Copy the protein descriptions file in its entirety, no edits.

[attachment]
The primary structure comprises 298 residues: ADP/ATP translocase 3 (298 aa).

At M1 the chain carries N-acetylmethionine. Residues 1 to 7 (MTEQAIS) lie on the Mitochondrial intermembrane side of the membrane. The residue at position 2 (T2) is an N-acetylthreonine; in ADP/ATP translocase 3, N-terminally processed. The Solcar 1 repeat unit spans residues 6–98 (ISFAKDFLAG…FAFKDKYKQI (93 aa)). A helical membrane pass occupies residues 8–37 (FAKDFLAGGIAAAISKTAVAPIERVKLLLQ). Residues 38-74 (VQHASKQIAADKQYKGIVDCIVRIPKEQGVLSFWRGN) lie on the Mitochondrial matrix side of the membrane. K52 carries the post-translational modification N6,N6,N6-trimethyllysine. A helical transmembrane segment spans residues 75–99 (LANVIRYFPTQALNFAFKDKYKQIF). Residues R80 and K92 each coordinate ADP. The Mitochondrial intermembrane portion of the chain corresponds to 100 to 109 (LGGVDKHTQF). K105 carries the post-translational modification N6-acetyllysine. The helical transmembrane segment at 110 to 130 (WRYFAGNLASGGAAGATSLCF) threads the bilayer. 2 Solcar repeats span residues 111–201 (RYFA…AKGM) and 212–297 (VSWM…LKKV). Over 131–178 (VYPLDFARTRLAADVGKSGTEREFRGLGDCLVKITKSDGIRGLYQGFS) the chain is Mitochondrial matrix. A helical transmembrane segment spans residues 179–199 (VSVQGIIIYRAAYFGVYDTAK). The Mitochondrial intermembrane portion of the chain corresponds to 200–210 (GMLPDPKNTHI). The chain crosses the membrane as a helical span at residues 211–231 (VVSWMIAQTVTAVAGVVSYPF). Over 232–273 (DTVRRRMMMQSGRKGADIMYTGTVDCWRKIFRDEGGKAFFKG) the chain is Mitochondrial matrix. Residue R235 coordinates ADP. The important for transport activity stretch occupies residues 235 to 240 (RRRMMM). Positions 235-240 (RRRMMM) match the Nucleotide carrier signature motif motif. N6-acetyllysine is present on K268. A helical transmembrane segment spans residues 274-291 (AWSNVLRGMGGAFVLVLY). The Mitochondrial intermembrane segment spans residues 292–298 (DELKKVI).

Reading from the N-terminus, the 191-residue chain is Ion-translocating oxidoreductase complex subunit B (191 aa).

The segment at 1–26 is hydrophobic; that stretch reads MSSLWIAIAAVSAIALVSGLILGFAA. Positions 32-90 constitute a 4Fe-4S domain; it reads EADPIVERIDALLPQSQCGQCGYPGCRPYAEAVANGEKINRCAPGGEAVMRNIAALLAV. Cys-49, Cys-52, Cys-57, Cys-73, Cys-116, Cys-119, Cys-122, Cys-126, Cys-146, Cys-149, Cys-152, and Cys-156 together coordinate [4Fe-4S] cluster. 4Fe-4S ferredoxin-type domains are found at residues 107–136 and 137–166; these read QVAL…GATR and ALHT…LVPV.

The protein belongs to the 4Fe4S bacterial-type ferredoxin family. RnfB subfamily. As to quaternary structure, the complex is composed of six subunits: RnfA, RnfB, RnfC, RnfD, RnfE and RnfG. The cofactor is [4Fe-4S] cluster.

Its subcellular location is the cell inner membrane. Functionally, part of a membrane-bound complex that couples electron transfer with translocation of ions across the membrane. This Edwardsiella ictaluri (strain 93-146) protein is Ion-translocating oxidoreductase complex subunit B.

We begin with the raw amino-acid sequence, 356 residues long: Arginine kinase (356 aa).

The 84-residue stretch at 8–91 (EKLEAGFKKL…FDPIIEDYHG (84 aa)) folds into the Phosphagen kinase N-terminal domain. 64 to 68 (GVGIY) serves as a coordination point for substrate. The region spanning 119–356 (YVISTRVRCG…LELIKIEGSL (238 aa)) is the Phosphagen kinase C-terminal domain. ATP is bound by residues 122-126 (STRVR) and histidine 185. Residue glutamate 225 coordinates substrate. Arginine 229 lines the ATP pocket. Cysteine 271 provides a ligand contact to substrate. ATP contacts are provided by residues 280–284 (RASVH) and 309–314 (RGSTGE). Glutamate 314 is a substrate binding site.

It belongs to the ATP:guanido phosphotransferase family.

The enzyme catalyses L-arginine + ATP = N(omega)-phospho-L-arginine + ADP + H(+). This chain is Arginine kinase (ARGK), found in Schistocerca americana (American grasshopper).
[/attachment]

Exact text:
The primary structure comprises 298 residues: ADP/ATP translocase 3 (298 aa).

At M1 the chain carries N-acetylmethionine. Residues 1 to 7 (MTEQAIS) lie on the Mitochondrial intermembrane side of the membrane. The residue at position 2 (T2) is an N-acetylthreonine; in ADP/ATP translocase 3, N-terminally processed. The Solcar 1 repeat unit spans residues 6–98 (ISFAKDFLAG…FAFKDKYKQI (93 aa)). A helical membrane pass occupies residues 8–37 (FAKDFLAGGIAAAISKTAVAPIERVKLLLQ). Residues 38-74 (VQHASKQIAADKQYKGIVDCIVRIPKEQGVLSFWRGN) lie on the Mitochondrial matrix side of the membrane. K52 carries the post-translational modification N6,N6,N6-trimethyllysine. A helical transmembrane segment spans residues 75–99 (LANVIRYFPTQALNFAFKDKYKQIF). Residues R80 and K92 each coordinate ADP. The Mitochondrial intermembrane portion of the chain corresponds to 100 to 109 (LGGVDKHTQF). K105 carries the post-translational modification N6-acetyllysine. The helical transmembrane segment at 110 to 130 (WRYFAGNLASGGAAGATSLCF) threads the bilayer. 2 Solcar repeats span residues 111–201 (RYFA…AKGM) and 212–297 (VSWM…LKKV). Over 131–178 (VYPLDFARTRLAADVGKSGTEREFRGLGDCLVKITKSDGIRGLYQGFS) the chain is Mitochondrial matrix. A helical transmembrane segment spans residues 179–199 (VSVQGIIIYRAAYFGVYDTAK). The Mitochondrial intermembrane portion of the chain corresponds to 200–210 (GMLPDPKNTHI). The chain crosses the membrane as a helical span at residues 211–231 (VVSWMIAQTVTAVAGVVSYPF). Over 232–273 (DTVRRRMMMQSGRKGADIMYTGTVDCWRKIFRDEGGKAFFKG) the chain is Mitochondrial matrix. Residue R235 coordinates ADP. The important for transport activity stretch occupies residues 235 to 240 (RRRMMM). Positions 235-240 (RRRMMM) match the Nucleotide carrier signature motif motif. N6-acetyllysine is present on K268. A helical transmembrane segment spans residues 274-291 (AWSNVLRGMGGAFVLVLY). The Mitochondrial intermembrane segment spans residues 292–298 (DELKKVI).

Reading from the N-terminus, the 191-residue chain is Ion-translocating oxidoreductase complex subunit B (191 aa).

The segment at 1–26 is hydrophobic; that stretch reads MSSLWIAIAAVSAIALVSGLILGFAA. Positions 32-90 constitute a 4Fe-4S domain; it reads EADPIVERIDALLPQSQCGQCGYPGCRPYAEAVANGEKINRCAPGGEAVMRNIAALLAV. Cys-49, Cys-52, Cys-57, Cys-73, Cys-116, Cys-119, Cys-122, Cys-126, Cys-146, Cys-149, Cys-152, and Cys-156 together coordinate [4Fe-4S] cluster. 4Fe-4S ferredoxin-type domains are found at residues 107–136 and 137–166; these read QVAL…GATR and ALHT…LVPV.

The protein belongs to the 4Fe4S bacterial-type ferredoxin family. RnfB subfamily. As to quaternary structure, the complex is composed of six subunits: RnfA, RnfB, RnfC, RnfD, RnfE and RnfG. The cofactor is [4Fe-4S] cluster.

Its subcellular location is the cell inner membrane. Functionally, part of a membrane-bound complex that couples electron transfer with translocation of ions across the membrane. This Edwardsiella ictaluri (strain 93-146) protein is Ion-translocating oxidoreductase complex subunit B.

We begin with the raw amino-acid sequence, 356 residues long: Arginine kinase (356 aa).

The 84-residue stretch at 8–91 (EKLEAGFKKL…FDPIIEDYHG (84 aa)) folds into the Phosphagen kinase N-terminal domain. 64 to 68 (GVGIY) serves as a coordination point for substrate. The region spanning 119–356 (YVISTRVRCG…LELIKIEGSL (238 aa)) is the Phosphagen kinase C-terminal domain. ATP is bound by residues 122-126 (STRVR) and histidine 185. Residue glutamate 225 coordinates substrate. Arginine 229 lines the ATP pocket. Cysteine 271 provides a ligand contact to substrate. ATP contacts are provided by residues 280–284 (RASVH) and 309–314 (RGSTGE). Glutamate 314 is a substrate binding site.

It belongs to the ATP:guanido phosphotransferase family.

The enzyme catalyses L-arginine + ATP = N(omega)-phospho-L-arginine + ADP + H(+). This chain is Arginine kinase (ARGK), found in Schistocerca americana (American grasshopper).